On June 9, Bindhu Pamarthi (L ’15) was crowned Miss District of Columbia, having competed in beauty pageants since she was 12. Vox was fortunate enough to have her answer some questions on her pageant experience through the years, though we didn’t touch on what gender income disparity says about society. Go here to watch K Street Magazine’s interview with Pamarthi, who will go on to compete in the Miss America pageant come September.
Vox: What was the most important part of winning Miss D.C. for you?
Pamarthi: I started competing in pageants in the South when I was 12 years old. As the child of Indian immigrants, I was initially something of a misfit in that world. I lacked what seemed like the requisite southern accent, and my wardrobe was simplistic and under-bedazzled. I remember getting a pretty cold welcome from the other contestants and their “pageant-moms.” I was too naïve, then, and lacked the self-awareness to understand that my ethnicity made me different. My beautiful, Indian mother was not so oblivious, yet she never said a word about it to me. She ignored the unwelcoming stares and the snickering mothers. She focused on me because she knew that in my “Little Miss Sunshine-esque” way, I was so happy to be in a pageant. Then, I won.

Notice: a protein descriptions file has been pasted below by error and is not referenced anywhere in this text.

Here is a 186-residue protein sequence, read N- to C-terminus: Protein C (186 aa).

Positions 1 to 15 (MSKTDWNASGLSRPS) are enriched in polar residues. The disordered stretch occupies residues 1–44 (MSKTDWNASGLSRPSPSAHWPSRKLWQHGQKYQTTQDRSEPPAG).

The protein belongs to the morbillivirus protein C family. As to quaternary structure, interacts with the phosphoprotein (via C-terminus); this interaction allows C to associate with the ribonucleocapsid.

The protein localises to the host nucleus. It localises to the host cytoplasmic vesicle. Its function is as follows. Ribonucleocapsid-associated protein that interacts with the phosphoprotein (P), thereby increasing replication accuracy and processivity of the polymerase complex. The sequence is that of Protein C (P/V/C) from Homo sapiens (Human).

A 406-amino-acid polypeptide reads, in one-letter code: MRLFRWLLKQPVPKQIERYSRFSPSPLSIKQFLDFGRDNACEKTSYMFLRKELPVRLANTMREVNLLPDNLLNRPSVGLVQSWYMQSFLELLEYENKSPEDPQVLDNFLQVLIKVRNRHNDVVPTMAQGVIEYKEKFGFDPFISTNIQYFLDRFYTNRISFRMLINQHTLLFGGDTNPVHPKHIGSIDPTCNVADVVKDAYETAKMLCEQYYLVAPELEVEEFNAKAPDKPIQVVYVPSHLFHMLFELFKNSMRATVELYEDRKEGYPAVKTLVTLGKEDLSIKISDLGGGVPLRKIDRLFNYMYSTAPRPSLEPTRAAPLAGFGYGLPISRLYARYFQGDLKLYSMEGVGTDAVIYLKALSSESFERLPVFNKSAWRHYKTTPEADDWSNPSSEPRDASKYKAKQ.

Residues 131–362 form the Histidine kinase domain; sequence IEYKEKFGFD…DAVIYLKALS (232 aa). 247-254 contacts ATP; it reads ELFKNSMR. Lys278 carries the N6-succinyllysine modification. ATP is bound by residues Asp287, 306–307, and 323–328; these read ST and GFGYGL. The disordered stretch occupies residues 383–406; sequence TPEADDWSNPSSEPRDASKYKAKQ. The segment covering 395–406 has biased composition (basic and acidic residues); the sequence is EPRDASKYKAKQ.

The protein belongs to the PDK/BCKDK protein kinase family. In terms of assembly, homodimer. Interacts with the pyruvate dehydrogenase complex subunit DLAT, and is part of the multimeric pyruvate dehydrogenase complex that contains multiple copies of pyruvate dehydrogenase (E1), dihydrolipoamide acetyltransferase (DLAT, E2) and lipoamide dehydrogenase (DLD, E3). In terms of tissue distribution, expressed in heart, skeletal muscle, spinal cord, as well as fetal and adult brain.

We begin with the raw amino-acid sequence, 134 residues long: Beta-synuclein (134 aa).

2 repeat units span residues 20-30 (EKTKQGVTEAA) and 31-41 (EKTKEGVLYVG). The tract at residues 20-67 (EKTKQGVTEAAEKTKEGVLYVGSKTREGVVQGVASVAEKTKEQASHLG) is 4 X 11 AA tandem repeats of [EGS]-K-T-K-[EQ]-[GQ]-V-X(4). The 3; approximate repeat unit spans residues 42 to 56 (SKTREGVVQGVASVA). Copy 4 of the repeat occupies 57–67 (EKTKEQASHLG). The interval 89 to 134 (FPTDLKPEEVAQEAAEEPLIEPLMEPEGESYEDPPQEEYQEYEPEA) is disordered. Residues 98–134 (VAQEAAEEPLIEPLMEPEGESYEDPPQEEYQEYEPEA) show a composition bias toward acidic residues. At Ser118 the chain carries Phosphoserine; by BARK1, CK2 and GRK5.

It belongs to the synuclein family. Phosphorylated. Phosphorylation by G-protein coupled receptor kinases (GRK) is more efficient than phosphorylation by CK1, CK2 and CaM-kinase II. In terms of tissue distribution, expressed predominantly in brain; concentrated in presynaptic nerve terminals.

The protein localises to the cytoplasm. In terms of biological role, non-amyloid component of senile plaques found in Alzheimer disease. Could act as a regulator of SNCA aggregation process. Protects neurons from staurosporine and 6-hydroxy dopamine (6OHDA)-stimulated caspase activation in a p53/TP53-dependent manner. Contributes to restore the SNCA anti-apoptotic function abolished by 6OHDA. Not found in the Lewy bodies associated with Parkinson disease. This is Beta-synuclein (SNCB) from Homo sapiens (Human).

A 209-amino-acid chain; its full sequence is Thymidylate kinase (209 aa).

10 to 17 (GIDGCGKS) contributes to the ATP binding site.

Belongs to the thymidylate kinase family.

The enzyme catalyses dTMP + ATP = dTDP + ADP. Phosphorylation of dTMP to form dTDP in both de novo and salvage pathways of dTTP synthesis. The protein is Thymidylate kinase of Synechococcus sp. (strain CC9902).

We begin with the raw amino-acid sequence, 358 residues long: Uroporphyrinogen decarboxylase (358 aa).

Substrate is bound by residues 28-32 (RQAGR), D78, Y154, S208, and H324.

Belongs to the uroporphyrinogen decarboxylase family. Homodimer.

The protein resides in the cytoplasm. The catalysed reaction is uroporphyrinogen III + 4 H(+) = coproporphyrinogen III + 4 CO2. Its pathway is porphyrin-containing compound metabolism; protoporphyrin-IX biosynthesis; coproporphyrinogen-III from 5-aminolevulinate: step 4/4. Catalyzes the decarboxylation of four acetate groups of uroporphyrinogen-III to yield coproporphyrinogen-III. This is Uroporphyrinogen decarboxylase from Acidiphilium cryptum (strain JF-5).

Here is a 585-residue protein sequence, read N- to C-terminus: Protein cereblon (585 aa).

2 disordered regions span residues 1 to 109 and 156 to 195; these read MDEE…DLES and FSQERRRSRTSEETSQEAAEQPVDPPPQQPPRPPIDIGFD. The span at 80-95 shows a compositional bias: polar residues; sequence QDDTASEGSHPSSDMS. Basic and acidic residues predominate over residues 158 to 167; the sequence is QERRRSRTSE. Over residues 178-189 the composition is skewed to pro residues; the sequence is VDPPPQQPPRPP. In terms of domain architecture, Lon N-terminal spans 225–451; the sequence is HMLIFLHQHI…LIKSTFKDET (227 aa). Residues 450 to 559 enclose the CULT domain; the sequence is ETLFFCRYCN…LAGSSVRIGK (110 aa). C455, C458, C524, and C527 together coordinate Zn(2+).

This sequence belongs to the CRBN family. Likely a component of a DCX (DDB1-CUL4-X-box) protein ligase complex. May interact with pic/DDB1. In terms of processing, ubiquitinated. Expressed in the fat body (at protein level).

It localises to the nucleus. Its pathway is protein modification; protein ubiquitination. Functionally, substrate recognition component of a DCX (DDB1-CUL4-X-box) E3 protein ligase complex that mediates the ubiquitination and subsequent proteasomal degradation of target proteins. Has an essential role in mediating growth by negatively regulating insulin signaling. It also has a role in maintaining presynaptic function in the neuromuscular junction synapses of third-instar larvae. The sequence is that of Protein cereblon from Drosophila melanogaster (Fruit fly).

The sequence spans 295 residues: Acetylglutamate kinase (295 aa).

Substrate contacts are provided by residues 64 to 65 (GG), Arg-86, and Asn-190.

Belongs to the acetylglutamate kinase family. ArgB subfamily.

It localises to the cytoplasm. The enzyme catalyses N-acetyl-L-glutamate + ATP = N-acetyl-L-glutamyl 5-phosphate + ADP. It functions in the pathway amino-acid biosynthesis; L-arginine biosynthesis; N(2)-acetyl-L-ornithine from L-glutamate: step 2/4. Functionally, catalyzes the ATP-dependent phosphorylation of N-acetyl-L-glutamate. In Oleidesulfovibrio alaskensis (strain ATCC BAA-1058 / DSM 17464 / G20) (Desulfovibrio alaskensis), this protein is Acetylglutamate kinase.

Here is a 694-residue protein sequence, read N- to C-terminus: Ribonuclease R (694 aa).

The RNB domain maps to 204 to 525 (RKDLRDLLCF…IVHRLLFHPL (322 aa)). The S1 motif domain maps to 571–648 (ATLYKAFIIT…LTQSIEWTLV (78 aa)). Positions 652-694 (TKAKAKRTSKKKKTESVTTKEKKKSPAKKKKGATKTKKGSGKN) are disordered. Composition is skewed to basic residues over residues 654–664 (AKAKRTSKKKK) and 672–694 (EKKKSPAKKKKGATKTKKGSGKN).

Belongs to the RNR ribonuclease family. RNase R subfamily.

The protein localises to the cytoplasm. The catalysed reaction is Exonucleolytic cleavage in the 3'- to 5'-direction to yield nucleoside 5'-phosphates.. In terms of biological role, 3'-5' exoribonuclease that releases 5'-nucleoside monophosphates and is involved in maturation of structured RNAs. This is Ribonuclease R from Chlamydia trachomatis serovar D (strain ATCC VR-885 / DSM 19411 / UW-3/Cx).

Insensitive questioning, offensive gestures, and unfriendly stares are just things that I have grown up seeing my parents faced with. That my beloved mother could silently think, “At least my daughter can beat you and your kids in a pageant” was quiet redemption. For the most part, that was also true. In my eleven years in pageantry, I won three state titles that took me to national finals in Anaheim, California and Nashville, Tennessee. All three times, I outcompeted hundreds to thousands to take my spot in the top three. Track record aside, this victory is sweetest because my mother can finally know that even as closed-minded people will rudely claim that we are not American, her daughter just might be Miss America. Either way, as the representative of the nation’s capital at the iconic competition in Atlantic City, I was able to make my mom proud. That means everything to me.
Vox: What’s the experience of being both a Georgetown Law student and a pageant competitor been like for you? How do you navigate those two worlds?